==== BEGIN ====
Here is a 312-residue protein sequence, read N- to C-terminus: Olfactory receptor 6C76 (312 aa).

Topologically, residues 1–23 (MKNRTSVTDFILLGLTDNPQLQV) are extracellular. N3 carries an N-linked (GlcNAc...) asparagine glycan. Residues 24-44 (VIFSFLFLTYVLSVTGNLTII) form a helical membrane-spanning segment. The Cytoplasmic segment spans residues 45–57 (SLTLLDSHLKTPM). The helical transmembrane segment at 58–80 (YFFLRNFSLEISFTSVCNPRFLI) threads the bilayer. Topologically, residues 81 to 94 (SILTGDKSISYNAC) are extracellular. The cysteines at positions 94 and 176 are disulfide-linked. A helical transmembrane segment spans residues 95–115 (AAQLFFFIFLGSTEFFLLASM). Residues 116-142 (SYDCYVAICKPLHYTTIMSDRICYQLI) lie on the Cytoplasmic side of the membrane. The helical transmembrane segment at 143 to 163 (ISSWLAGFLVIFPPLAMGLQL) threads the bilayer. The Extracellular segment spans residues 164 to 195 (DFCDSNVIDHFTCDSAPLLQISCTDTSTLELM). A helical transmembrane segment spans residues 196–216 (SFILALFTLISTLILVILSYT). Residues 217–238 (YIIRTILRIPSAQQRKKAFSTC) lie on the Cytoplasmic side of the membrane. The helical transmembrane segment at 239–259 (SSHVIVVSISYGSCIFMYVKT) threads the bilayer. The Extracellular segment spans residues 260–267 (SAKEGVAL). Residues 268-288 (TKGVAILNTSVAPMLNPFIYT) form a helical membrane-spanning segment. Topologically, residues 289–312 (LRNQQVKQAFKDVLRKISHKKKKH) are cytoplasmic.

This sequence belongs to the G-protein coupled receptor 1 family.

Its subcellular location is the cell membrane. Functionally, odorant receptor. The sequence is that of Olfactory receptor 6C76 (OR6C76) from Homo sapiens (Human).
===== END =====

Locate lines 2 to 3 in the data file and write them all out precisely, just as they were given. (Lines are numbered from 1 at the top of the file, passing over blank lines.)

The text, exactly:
Topologically, residues 1–23 (MKNRTSVTDFILLGLTDNPQLQV) are extracellular. N3 carries an N-linked (GlcNAc...) asparagine glycan. Residues 24-44 (VIFSFLFLTYVLSVTGNLTII) form a helical membrane-spanning segment. The Cytoplasmic segment spans residues 45–57 (SLTLLDSHLKTPM). The helical transmembrane segment at 58–80 (YFFLRNFSLEISFTSVCNPRFLI) threads the bilayer. Topologically, residues 81 to 94 (SILTGDKSISYNAC) are extracellular. The cysteines at positions 94 and 176 are disulfide-linked. A helical transmembrane segment spans residues 95–115 (AAQLFFFIFLGSTEFFLLASM). Residues 116-142 (SYDCYVAICKPLHYTTIMSDRICYQLI) lie on the Cytoplasmic side of the membrane. The helical transmembrane segment at 143 to 163 (ISSWLAGFLVIFPPLAMGLQL) threads the bilayer. The Extracellular segment spans residues 164 to 195 (DFCDSNVIDHFTCDSAPLLQISCTDTSTLELM). A helical transmembrane segment spans residues 196–216 (SFILALFTLISTLILVILSYT). Residues 217–238 (YIIRTILRIPSAQQRKKAFSTC) lie on the Cytoplasmic side of the membrane. The helical transmembrane segment at 239–259 (SSHVIVVSISYGSCIFMYVKT) threads the bilayer. The Extracellular segment spans residues 260–267 (SAKEGVAL). Residues 268-288 (TKGVAILNTSVAPMLNPFIYT) form a helical membrane-spanning segment. Topologically, residues 289–312 (LRNQQVKQAFKDVLRKISHKKKKH) are cytoplasmic.

This sequence belongs to the G-protein coupled receptor 1 family.